LALE – There is no media culture in Turkey

There is no media culture in TurkeyTurkish media organizations, which are highly politicized, have, for the first time, reacted with one voice against the detention of senior journalists last Sunday, Dec. 14, urging that they be released and harshly criticizing the ongoing government policy of silencing the media, through police measures, if necessary.

This practice of Turkish media organizations uniting against the continuing pressure exerted upon media freedom is unusual, as they have become largely fragmented and politically polarized, thereby making ample space for clientelism and a decline in professional standards.The serious problems that the Turkish media encounter are also underlined in a February report published by the European Commissionand#39s Directorate General for Enlargement.

The report covered candidate member countries in the Western Balkans in addition to Turkey, in order to address the persistent media freedom issues in these countries in a systemic way.As the report underscored, among other things, in Turkey, far too often media professionals are not able to transcend their political divides and affiliations for the sake of agreeing on common interests, be it insisting on proper labor relations or effective and representative self-regulation in the sectorSo what is the recipe to solve media problems?The EU Commissionand#39s report notes that most importantly, the journalists themselves need to be the key driver of the expected change regarding media freedom, among other things.

Yet the report notes that media self-regulation meant to maintain ethical and professional standards cannot make progress precisely because of the fragmentation and polarization in the media community. This serves as grounds (and sometimes a pretext) for the judiciary to interfere with critical journalismThe judiciaryand#39s interference with critical journalism is exactly what has been happening in Turkey, as the latest detentions of senior journalists have proven.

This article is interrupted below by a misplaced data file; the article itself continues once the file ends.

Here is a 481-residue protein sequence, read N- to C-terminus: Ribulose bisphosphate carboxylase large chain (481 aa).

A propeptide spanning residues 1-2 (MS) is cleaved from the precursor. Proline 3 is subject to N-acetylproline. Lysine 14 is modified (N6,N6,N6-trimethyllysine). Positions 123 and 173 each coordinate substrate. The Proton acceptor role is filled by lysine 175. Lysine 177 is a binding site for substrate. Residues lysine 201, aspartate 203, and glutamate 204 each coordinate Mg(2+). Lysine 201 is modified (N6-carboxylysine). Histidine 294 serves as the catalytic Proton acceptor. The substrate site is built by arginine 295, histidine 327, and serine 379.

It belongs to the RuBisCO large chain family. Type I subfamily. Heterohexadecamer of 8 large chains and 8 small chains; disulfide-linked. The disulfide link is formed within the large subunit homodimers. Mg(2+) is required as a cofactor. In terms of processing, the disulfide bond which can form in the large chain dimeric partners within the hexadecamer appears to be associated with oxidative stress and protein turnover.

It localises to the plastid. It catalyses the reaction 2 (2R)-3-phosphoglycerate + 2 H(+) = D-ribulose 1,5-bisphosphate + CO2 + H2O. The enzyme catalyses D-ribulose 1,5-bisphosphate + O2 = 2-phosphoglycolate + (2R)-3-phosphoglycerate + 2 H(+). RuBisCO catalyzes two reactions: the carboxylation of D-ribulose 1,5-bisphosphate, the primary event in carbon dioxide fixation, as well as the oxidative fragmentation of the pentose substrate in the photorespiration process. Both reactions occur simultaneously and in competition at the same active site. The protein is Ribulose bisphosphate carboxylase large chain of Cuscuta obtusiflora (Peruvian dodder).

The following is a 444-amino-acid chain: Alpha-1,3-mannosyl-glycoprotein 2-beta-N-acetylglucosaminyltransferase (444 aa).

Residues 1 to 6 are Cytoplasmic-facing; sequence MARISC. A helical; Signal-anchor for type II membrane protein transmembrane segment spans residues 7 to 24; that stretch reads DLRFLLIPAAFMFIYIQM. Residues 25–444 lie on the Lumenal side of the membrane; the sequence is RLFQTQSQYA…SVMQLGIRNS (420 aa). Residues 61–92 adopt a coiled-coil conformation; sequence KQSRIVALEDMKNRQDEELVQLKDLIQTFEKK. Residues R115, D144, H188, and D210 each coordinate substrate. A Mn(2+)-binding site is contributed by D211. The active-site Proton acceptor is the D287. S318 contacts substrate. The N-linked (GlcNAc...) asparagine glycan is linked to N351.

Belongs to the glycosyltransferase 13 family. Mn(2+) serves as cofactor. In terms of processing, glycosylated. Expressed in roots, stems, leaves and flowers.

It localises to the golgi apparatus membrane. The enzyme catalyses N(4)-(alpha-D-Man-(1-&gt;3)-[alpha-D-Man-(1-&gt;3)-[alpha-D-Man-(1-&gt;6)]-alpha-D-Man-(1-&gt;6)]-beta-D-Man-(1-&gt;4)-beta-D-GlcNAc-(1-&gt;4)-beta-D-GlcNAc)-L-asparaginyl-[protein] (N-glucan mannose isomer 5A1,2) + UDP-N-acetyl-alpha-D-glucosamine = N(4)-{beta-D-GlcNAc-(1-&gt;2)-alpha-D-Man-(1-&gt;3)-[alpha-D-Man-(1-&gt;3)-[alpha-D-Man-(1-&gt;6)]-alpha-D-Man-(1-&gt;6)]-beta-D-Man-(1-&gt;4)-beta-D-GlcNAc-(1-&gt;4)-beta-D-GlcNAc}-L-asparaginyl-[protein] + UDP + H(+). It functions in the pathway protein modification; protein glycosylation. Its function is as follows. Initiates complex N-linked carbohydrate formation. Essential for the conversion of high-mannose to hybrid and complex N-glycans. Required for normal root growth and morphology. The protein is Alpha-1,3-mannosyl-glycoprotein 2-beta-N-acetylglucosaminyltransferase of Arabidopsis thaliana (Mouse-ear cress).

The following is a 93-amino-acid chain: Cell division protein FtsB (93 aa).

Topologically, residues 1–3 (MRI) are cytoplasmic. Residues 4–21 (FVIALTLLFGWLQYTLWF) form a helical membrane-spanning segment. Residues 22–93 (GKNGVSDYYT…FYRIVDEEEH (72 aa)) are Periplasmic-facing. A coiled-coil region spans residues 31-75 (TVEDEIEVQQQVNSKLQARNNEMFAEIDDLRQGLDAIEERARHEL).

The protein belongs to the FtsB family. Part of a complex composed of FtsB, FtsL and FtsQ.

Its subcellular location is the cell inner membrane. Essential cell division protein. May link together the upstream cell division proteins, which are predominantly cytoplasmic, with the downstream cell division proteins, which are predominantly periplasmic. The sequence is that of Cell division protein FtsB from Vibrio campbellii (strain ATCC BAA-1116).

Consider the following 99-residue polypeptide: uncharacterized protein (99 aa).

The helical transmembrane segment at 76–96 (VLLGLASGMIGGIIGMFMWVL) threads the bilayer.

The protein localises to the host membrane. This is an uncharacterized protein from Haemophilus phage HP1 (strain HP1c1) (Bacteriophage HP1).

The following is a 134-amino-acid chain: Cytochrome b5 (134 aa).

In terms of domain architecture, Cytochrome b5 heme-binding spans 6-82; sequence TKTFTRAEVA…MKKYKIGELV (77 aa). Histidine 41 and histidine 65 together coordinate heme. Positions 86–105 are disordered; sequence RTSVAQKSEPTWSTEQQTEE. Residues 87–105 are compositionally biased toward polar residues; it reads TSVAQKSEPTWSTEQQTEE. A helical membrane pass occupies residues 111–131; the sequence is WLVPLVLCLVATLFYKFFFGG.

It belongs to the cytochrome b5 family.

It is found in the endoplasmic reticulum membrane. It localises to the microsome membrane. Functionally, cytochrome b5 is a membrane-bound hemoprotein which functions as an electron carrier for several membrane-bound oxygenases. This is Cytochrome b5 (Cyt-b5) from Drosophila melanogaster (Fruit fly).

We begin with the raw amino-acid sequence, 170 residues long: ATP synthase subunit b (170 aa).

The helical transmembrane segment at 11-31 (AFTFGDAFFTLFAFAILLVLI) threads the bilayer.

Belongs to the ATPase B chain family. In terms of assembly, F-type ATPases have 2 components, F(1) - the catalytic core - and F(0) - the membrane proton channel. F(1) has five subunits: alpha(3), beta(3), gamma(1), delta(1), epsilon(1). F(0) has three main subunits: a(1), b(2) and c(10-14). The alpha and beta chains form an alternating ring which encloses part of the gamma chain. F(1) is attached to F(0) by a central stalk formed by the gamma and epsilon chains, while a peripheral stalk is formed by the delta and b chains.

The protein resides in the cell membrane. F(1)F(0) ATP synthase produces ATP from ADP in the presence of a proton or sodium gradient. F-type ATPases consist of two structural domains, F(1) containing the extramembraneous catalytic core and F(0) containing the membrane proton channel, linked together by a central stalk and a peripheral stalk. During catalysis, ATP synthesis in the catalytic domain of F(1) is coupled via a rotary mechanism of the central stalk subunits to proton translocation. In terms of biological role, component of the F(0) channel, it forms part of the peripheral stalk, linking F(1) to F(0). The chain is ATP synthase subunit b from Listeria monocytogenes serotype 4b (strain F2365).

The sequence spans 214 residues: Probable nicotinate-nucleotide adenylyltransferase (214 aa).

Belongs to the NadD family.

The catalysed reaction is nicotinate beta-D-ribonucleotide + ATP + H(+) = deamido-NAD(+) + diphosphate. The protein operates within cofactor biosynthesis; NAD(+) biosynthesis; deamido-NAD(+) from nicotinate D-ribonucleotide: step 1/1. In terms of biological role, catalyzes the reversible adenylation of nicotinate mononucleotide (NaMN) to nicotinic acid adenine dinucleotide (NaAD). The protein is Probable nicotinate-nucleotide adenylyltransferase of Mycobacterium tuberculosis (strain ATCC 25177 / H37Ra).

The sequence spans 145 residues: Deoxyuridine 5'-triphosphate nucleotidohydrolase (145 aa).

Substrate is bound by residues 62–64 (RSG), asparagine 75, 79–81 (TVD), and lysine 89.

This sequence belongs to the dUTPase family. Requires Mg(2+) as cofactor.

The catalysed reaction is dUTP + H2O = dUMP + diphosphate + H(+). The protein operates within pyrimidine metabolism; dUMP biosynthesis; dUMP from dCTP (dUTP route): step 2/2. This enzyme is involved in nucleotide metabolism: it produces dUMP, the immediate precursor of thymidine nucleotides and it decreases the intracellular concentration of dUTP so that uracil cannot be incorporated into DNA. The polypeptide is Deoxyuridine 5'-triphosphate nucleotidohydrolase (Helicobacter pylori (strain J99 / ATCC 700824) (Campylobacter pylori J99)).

As I mentioned above, though in a rare move Turkish media organizations have emerged with one voice to criticize the latest detentions of journalists, including Ekrem DumanlI, the editor-in-chief of Turkeyand#39s bestselling Zaman daily, and Hidayet Karaca, the general manager of the Samanyolu Broadcasting Group, this does not signal that their highly politicized character will change overnight. This is because the Turkish media culture does not allow it to adapt to changes in the right direction in a short time.

Moreover, there are those Turkish journalists who can so grossly violate media ethics that it can sometimes be necessary to settle the dispute in court to prevent them from repeating their violation of the basic press rules of respecting the privacy and rights of others.Among such journalists who violate media ethics is Ahmet IIk, who has nowadays emerged again, as if he is a hero of ethical journalismIIk is currently being tried on charges related to writing the book andldquoThe Imamand#39s Armyandrdquo on the life and work of respected Islamic cleric Fethullah Gulen and his movement, in a highly critical fashion.